Tag Archives: Dan Light



Harold Pinter Theatre

YOUR LIE IN APRIL at the Harold Pinter Theatre


“a fun-filled show, packed with bubbly pop numbers and heartfelt performances.”

The net is wide for source material for musicals so an adaptation of a hit manga turned anime feels like a ripe opportunity both for visual delights, and for ticket sales to an existing fan base.

The story is simple and sweet. It follows high schooler Kōsei’s (Zheng Xi Yong) struggle to recapture his musical ability after the loss of his mother. He is helped by his best friend, tomboy Tsubaki (Rachel Clare Chan) and by a mysterious new girl, Kaori (Mia Kobayashi) who is passionate about showing him the power of his talent.

Some aspects of the story’s translation to stage work beautifully – it is a story with music at its core. The show works well to weave in classical pieces, balancing them with Frank Wildhorn’s catchy and fun numbers. Zheng impressively plays a piano which remains ever present on stage. It is a love story of musicians, and a love letter to music.

Adaptation is a battle between what to leave in and what to cut. Rinne B Groff, who wrote the English language book, has made some surprising choices. A number about bike riding comes a bit out it nowhere – though the choreography by director and choreographer Nick Winston shines particularly in this scene. In a relatively short musical, there is less chance to develop story so each scene really counts. The plot unravels slowly, then all at once.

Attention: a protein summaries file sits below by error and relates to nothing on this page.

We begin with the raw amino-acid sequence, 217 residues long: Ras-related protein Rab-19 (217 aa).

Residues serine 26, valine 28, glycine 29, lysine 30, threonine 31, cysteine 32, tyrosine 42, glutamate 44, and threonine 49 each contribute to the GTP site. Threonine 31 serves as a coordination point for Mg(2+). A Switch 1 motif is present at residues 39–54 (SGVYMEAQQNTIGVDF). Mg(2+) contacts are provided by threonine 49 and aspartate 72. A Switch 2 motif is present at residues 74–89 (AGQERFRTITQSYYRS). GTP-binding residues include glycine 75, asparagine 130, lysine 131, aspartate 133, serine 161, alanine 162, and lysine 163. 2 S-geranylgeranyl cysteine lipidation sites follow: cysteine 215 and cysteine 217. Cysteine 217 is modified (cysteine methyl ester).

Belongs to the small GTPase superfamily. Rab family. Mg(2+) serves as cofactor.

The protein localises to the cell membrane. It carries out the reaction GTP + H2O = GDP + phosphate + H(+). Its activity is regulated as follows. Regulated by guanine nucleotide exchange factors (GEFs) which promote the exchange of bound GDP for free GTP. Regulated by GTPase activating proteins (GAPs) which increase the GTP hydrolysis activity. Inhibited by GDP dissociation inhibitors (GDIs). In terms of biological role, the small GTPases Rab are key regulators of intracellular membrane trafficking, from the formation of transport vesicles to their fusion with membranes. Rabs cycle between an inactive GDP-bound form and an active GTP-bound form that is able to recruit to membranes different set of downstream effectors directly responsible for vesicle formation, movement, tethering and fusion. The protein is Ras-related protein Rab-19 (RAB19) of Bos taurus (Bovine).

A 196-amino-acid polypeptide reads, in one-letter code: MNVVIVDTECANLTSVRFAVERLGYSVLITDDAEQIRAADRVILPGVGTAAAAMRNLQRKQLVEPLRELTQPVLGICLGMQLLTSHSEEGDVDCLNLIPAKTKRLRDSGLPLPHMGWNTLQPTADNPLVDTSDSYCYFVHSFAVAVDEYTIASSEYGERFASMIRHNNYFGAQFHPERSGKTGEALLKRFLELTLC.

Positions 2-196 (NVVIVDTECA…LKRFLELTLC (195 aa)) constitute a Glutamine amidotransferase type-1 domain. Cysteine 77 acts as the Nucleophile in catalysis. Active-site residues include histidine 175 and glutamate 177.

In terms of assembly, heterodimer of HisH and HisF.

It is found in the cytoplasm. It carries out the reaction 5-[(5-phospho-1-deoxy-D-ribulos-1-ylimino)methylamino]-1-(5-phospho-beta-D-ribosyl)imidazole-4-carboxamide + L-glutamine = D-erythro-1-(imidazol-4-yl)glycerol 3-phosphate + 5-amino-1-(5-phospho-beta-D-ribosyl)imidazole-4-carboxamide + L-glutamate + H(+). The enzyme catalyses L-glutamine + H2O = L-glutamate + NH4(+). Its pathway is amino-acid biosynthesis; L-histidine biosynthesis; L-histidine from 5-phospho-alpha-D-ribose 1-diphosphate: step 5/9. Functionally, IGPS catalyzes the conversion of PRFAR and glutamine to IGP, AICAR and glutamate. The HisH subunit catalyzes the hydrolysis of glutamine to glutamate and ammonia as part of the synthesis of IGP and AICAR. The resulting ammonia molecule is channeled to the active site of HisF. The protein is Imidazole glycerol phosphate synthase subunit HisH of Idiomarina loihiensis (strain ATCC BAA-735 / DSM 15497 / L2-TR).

The tangled teenage triangles, united by the power of music are brought to life by Zheng’s believable anguish, Kobayashi’s mesmerising breathy vocals, Chan’s cartoonish enthusiasm and Dean John Wilson’s excellent comic timing. Lucy Park does a surprisingly moving turn as Kōsei’s mother, it’s almost a walk on part but she brings true emotion to it. Theo Oh is adorable, one of three alternating young Kōseis who make the audience audibly coo. Ernest Stroud and Erika Posadas are quiet scene stealers as resentful lesser piano competitors. And Chris Fung smashes the funniest moment in the show.

Playful nods to the manga shimmer (thanks to Rory Beaton’s lighting design) across Japanese screens which surround the set (Justin Williams). A cherry tree and a piano mark opposite ends of the stage. Between that and carved wooden steps, the set anchors the play with a much-needed sense of place. Without it, the show might feel eerily devoid of setting. There is a clean-cut all Americanness to Groff’s dialogue and Miller & Green’s lyrics which make the already contrived situations feel at times laughably silly. This silliness is not helped by everyone being in school uniform (designed beautifully by Kimie Nakano).

For 2024 a show where female characters prop up the main male story, at times risking their own health and wellbeing, does feel a little dated. There’s also a predictability to it, which alienates the drama a little.

However, for a younger audience or  fans of this particular genre, this could be a smash hit. The teenager beside me, a fan of the anime, was enraptured to see his favourite characters on stage. Despite a little cheesiness, this is a fun-filled show, packed with bubbly pop numbers and heartfelt performances.

YOUR LIE IN APRIL at the Harold Pinter Theatre

Reviewed on 5th July 2024

by Auriol Reddaway

Photography by Craig Sugden





See also:

YOUR LIE IN APRIL | ★★★★ | Theatre Royal Drury Lane | April 2024



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It’s A Motherf**king Pleasure

It’s A Motherf**king Pleasure